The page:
In 2012, Mark Zuckerberg's Facebook shrewdly signed a $1 billion deal to acquire the booming free photo sharing app Instagram.
Now, after doubling Instagram's user base to more than 200 million and quadrupling the number of shared photos to 20 billion, Zuckerberg is trying to recoup that investment.
About a year after launching in-stream Instagram advertisements in the U.S., and months after doing the same in the U.K. and Australia, the company began rolling out the first ads to Canadian users on Monday.
"Because we've always had big ideas for the future for Instagram part of making that happen is ensuring that Instagram becomes a sustainable business," says Facebook creative strategist Helen Pak, who helped co-ordinate the ad launch in Canada.
It kicks off with promoted posts from just six companies, Air Canada, Hudson's Bay, Mercedes-Benz, Sport Chek, Target and Travel Alberta.
Pak hopes Instagram users won't be startled by the ads and will barely notice them tucked between the stylized selfies and other photos and videos in their streams.
"We want to make sure that any ads you see in Instagram feel as natural to the Instagram experience as the photos and videos you already enjoy in your feed," Pak says, adding that she worked with advertisers to ensure their photos had the right feel to blend in.
"We are approving a lot of their creative, the ads are designed to be seamlessly integrated within the existing experience."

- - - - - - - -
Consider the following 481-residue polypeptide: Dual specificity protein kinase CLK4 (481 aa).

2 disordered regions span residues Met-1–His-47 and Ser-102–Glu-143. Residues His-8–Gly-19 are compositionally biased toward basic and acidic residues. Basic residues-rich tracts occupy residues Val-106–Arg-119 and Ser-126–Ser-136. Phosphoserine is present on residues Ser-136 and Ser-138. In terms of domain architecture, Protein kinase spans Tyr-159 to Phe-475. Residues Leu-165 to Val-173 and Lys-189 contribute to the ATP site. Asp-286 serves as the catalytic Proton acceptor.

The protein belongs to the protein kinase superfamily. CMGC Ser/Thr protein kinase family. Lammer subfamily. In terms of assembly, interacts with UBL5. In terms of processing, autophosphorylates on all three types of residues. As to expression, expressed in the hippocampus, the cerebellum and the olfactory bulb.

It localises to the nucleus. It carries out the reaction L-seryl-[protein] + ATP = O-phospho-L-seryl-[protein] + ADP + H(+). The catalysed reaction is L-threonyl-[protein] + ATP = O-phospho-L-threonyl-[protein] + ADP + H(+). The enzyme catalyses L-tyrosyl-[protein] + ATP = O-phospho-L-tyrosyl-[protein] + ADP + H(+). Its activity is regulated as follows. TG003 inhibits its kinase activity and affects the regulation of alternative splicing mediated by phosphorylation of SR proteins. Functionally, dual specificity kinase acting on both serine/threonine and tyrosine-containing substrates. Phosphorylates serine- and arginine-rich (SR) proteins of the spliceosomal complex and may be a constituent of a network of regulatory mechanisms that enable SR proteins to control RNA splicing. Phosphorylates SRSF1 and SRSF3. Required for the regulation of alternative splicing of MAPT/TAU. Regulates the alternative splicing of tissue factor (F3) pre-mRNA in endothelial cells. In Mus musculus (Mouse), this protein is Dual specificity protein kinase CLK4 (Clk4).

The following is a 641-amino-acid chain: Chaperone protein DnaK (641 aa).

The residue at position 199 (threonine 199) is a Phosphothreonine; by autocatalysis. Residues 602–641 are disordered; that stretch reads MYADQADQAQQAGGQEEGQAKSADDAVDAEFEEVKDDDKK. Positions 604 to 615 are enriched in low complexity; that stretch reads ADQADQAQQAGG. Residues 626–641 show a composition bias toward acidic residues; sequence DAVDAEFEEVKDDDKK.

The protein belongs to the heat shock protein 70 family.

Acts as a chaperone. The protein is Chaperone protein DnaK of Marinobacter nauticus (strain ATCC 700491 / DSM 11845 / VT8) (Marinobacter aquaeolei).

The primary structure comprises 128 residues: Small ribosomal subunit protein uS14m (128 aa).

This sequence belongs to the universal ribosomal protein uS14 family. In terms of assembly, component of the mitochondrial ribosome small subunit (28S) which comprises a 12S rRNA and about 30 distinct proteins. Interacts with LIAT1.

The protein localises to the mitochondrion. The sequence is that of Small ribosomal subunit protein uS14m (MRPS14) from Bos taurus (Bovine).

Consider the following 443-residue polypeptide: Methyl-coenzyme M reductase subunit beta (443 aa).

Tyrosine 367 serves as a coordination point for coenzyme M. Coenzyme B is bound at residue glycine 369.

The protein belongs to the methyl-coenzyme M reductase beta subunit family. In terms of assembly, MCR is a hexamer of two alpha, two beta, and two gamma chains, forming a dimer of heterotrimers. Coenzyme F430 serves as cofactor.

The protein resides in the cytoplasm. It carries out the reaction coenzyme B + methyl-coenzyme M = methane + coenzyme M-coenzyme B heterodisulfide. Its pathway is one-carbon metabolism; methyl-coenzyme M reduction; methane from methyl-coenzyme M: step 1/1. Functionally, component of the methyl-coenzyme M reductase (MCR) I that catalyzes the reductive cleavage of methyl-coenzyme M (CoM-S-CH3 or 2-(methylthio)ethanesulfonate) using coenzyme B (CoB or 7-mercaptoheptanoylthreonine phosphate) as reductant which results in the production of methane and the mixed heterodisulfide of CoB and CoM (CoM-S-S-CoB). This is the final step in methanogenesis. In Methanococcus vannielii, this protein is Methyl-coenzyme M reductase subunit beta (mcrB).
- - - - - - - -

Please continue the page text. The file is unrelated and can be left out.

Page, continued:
Not all Instagram users will see ads on Monday, according to Meg Sinclair, a Facebook communications manager.
"There's a chance if someone is a very light user of Instagram, like if they log in a couple of times a week and only follow a couple of different accounts and only spend a minute or two on it, that they wont see any ads at all," says Sinclair, adding that there's no established ratio of ads-to-regular-posts yet.
"I think it's too early for us to have that, I think we'll get a better sense of that eventually. For Facebook it took us a long time to really perfect — and I wouldn't say we've even perfected it — we're still tweaking and working on what's the best experience for people. But Instagram is still very early days."
While most users would rather not see ads if they don't have to, Sinclair notes many companies have built very successful Instagram profiles with thousands of fans who have voluntarily signed up to see promotional posts.
The Travel Alberta account has more than 92,000 followers and typically receives a few thousands likes per post, while Hudson's Bay and Air Canada have more than 24,000 followers apiece.
Pak says Instagram users have "absolute control" over their feed and can stop future posts from an ad campaign from appearing.
"If a person wants to hide a particular ad campaign that's being shown to them they're able to tap the three dots (icon) at the bottom right hand corner and hide that particular ad campaign, and also provide feedback," she says.
Keeping the user experience seamless is a key to introducing ads on social media, according to Abid Chaudhry, a senior analyst at BIA/Kelsey.
Users seem to be retaining information from ads because they check their account so frequently, he said.
"You always see a small segment of users that say they’re just not going to stick around for it," Chaudhry said in an interview with CBC's The Exchange with Amanda Lang.
"But what Instagram has figured out and what a lot of social media services are figuring out is that native ability to show an ad in the screen itself and make it just as easy to see as another friend’s photo, which has made advertising actually become more effective."
He believes too few users will leave to have an impact on Instagram, because it has such a large base of fans.